Hire in Netherlands



Employer of Record

Hire employees remotely in Netherlands without a local entity. We handle HR compliance, payroll & taxes so you can focus on your business.

Business Language

Dutch, English

Salary Currency

Euro (EUR)

Capital city


Time zone

UTC +2

EOR in Netherlands

Hire Employees in Netherlands

NNRoad provides payroll & employer of record (EOR) services in Netherlands to ensure that your business complies with local labor laws and regulations. We process monthly payroll and act as the Employer of Record, taking on all local employer liabilities.

Fast Hiring

Start working with your remote employees in a week.

Foreigner Visas

NNRoad assists with overseas foreign hires visa needs.


Access your payroll reports on our portal.

Employer of Record (EOR) in Netherlands

Employer of Record (EOR) services are for companies who do not have a legal entity in Netherlands, but who want to hire localy. Employment and full liability are outsourced to NNRoad.

1. Candidate Selection

Select the candidates you want to hire in Netherlands.

2. Employee Onboarding

We sign a local labor contract with your employees based in Netherlands.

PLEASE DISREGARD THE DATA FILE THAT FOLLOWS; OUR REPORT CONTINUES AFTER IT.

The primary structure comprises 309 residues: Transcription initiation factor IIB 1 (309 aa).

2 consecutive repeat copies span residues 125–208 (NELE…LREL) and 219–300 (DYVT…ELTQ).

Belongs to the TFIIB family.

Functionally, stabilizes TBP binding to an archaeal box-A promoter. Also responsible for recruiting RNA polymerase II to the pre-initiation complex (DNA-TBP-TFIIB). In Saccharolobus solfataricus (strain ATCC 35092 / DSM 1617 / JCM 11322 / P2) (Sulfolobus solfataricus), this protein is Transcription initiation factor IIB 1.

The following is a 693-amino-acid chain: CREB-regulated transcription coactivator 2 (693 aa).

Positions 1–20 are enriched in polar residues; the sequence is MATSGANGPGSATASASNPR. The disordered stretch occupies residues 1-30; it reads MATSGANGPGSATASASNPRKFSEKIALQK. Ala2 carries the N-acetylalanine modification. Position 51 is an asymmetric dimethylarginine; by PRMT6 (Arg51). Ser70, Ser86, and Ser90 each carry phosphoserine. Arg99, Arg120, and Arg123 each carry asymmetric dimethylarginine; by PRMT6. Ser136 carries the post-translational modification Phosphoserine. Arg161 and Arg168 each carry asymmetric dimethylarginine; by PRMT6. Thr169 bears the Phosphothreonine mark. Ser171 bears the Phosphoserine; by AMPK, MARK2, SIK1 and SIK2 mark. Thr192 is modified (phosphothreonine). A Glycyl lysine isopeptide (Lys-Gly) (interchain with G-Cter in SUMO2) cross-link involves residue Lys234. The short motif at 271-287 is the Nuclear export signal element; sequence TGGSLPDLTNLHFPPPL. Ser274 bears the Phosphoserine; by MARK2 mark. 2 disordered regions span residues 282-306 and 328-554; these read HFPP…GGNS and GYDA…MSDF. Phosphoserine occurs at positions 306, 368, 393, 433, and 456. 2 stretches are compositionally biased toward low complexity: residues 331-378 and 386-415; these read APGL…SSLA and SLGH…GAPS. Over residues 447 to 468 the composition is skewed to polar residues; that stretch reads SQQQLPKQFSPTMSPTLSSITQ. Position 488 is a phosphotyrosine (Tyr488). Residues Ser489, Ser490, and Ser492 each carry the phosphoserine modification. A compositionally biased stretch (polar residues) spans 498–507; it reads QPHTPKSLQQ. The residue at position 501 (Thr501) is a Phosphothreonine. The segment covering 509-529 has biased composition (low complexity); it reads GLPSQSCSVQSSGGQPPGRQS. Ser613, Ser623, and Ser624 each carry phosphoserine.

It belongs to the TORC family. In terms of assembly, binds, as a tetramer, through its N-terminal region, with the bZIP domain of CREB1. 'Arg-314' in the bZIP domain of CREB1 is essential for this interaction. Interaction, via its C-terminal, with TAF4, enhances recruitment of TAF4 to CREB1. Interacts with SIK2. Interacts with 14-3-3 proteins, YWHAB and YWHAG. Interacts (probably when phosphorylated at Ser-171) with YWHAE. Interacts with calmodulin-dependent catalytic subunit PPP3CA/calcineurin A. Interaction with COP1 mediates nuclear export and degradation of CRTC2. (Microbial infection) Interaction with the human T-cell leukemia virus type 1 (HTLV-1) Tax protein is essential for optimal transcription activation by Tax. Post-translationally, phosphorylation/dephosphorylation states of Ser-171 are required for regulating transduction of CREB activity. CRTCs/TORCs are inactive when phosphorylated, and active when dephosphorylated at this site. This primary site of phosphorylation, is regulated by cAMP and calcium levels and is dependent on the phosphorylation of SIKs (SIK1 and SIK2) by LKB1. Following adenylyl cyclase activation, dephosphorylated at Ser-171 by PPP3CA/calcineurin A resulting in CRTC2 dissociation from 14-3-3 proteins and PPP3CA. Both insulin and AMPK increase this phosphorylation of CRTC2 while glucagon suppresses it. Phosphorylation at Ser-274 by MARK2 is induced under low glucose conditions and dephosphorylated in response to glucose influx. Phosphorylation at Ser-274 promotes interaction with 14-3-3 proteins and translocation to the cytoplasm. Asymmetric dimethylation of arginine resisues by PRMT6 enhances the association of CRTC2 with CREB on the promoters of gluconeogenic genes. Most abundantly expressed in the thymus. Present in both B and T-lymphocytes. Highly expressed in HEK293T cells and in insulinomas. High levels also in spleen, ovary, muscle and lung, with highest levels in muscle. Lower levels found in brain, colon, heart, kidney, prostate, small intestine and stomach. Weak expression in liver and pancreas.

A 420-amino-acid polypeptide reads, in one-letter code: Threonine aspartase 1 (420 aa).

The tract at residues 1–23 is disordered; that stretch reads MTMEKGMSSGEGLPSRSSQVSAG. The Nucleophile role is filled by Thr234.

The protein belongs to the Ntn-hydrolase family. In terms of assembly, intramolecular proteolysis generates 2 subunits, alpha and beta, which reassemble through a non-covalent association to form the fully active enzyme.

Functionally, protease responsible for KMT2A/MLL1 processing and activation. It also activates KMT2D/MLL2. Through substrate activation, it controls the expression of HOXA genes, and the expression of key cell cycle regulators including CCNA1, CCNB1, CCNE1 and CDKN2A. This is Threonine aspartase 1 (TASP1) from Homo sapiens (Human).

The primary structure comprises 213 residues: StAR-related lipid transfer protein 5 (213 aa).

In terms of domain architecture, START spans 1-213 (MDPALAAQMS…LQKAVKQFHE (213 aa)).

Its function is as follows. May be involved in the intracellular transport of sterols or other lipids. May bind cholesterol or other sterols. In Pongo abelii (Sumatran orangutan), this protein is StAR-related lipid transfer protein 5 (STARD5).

3. Compliance & Payroll

We manage monthly payroll, mandatory benefits & all HR compliance in Netherlands.

EOR service includes:

Hiring and termination of employees/local labor contracts (contract administration – engagement, extension termination and conversion to permanent hire).

All mandatory employer (and employee) contributions filed and paid for your EOR employees.

Payroll recording, reporting and administration.

Distribution of salaries to employees through direct deposit into their bank accounts.

Calculation, reporting, filing and processing of EOR employee’s individual income tax due.

Collecting and processing your employee’s invoices for business related expenses.

Guiding and organizing your expat employee’s work visa application too guarantee their successful onboarding.

Standalone Payroll in Netherlands

Payroll services are for companies who have a legal entity in Netherlands, and want to outsource their salary disbursement, mandatory benefits, income tax filing and mandatory reports.